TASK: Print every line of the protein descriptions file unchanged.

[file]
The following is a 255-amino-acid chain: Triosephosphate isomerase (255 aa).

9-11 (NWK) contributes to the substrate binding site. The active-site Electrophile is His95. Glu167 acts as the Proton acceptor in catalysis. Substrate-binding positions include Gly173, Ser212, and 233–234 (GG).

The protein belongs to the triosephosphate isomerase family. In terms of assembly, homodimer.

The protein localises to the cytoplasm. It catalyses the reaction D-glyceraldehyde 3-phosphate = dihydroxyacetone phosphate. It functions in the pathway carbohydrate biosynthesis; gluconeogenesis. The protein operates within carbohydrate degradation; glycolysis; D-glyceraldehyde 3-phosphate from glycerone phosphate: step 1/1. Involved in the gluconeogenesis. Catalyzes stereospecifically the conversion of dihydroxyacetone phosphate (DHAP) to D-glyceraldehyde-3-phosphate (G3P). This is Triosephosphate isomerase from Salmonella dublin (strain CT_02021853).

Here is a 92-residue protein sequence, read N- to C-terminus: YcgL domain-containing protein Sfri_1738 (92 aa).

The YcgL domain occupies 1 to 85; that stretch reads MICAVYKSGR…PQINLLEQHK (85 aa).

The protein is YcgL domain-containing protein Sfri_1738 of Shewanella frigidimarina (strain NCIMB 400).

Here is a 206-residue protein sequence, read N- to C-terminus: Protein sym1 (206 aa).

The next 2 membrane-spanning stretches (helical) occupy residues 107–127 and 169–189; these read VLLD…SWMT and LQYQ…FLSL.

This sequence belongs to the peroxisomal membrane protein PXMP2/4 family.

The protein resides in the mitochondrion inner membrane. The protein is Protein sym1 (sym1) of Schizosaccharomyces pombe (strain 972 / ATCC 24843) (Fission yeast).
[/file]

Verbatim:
The following is a 255-amino-acid chain: Triosephosphate isomerase (255 aa).

9-11 (NWK) contributes to the substrate binding site. The active-site Electrophile is His95. Glu167 acts as the Proton acceptor in catalysis. Substrate-binding positions include Gly173, Ser212, and 233–234 (GG).

The protein belongs to the triosephosphate isomerase family. In terms of assembly, homodimer.

The protein localises to the cytoplasm. It catalyses the reaction D-glyceraldehyde 3-phosphate = dihydroxyacetone phosphate. It functions in the pathway carbohydrate biosynthesis; gluconeogenesis. The protein operates within carbohydrate degradation; glycolysis; D-glyceraldehyde 3-phosphate from glycerone phosphate: step 1/1. Involved in the gluconeogenesis. Catalyzes stereospecifically the conversion of dihydroxyacetone phosphate (DHAP) to D-glyceraldehyde-3-phosphate (G3P). This is Triosephosphate isomerase from Salmonella dublin (strain CT_02021853).

Here is a 92-residue protein sequence, read N- to C-terminus: YcgL domain-containing protein Sfri_1738 (92 aa).

The YcgL domain occupies 1 to 85; that stretch reads MICAVYKSGR…PQINLLEQHK (85 aa).

The protein is YcgL domain-containing protein Sfri_1738 of Shewanella frigidimarina (strain NCIMB 400).

Here is a 206-residue protein sequence, read N- to C-terminus: Protein sym1 (206 aa).

The next 2 membrane-spanning stretches (helical) occupy residues 107–127 and 169–189; these read VLLD…SWMT and LQYQ…FLSL.

This sequence belongs to the peroxisomal membrane protein PXMP2/4 family.

The protein resides in the mitochondrion inner membrane. The protein is Protein sym1 (sym1) of Schizosaccharomyces pombe (strain 972 / ATCC 24843) (Fission yeast).